Jan. 21, 2011— -- Allyson Townsend isn't deaf, and she doesn't have any family members that are hearing impaired. Yet she meticulously dedicates her time to signing out popular hits like Taylor Swift's "Back to December" in American Sign Language for her 15,350 viewers to enjoy on her YouTube channel, Ally ASL.
The 22-year-old graduated from Baylor University in 2010 after majoring in deaf education, but she first gained an interest in ASL as a child when her deaf friend wasn't able to understand her love of music.
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"She asked me, 'How do you know which words to sing at which point and how do you know how long to say the word?' and just asked me questions like that," she said.
So Townsend made her friend a music video, an ASL version of Sixpence None the Richer's "Kiss Me."
"She loved it," she said. "She absolutely loved it. She asked me to do more."
Four years ago, she started posting other songs online. Since then, she has covered a vast array of music, from "Baby It's Cold Outside" by Zooey Deschanel and Leon Redbone to "Tik Tok" by Ke$ha.
Today, more than 15,000 people have watched her videos, and although her fans can't hear any music, they still respond to the posts. The comment board on her channel is full of thankful viewers, like xFallenXAngelx0811.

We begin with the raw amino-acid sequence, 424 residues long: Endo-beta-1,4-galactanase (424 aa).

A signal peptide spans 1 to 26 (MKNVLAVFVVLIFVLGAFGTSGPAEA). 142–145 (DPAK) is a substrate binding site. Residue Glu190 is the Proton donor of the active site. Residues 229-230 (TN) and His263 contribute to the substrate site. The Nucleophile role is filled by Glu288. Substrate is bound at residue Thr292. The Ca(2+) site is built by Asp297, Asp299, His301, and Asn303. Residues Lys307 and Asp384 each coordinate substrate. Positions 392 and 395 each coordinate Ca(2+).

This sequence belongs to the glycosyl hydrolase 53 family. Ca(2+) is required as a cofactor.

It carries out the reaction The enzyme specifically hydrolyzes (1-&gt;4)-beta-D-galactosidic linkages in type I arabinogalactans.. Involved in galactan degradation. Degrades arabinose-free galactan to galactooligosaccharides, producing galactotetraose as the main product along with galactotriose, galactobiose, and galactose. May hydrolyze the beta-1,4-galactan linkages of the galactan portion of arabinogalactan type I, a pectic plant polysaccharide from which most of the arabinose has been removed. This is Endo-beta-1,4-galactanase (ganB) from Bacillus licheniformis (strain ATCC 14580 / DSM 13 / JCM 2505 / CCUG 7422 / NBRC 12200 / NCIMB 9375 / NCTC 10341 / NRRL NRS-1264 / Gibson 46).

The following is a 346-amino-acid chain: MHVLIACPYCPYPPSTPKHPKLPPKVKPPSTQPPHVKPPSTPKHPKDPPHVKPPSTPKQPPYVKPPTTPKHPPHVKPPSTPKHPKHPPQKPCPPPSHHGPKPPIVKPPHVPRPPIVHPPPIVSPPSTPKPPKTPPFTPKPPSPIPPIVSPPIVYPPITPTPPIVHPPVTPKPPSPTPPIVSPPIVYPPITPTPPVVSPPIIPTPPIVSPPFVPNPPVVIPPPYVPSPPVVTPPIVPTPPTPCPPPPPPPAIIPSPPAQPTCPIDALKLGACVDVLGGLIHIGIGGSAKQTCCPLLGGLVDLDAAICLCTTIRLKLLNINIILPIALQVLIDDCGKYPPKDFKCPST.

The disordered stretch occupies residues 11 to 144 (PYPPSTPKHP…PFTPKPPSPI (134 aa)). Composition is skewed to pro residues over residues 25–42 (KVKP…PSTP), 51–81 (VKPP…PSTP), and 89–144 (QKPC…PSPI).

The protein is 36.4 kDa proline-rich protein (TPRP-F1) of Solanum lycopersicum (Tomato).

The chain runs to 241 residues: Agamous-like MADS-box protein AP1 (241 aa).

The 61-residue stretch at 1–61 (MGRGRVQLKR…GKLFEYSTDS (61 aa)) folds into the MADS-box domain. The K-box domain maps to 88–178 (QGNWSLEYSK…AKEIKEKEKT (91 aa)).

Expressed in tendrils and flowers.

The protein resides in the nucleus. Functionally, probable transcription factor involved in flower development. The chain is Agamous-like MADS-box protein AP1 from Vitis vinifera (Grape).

"Omg, thank you so much for putting this up," the comment reads. "I'm deaf, so it's great to be able to actually hear the music."
Another dedicated viewer, TheStrawberry67 wrote, "I love watching you sign because I am a deaf 13-year-old and I can understand some of my favorite songs by you signing. You make words very clear for me to understand. Thanks!"
"The way you move your body, whether it's a fast song or a slow song, they're really able to connect to that and experience that from your body and facial expression," said Townsend. "Signing songs is like painting pictures with your hands. It's very visual, you can see it, you're setting up a story board in the air."
Helping Others Learn
Townsend now is a second grade teacher in Mesquite, TX, and most of the children in her class are completely deaf.
"When I see a child that has been exposed to music who has never had that exposure before it makes me feel great," she said. "It makes me feel like I have been able to provide them with something they can have for the rest of their lives."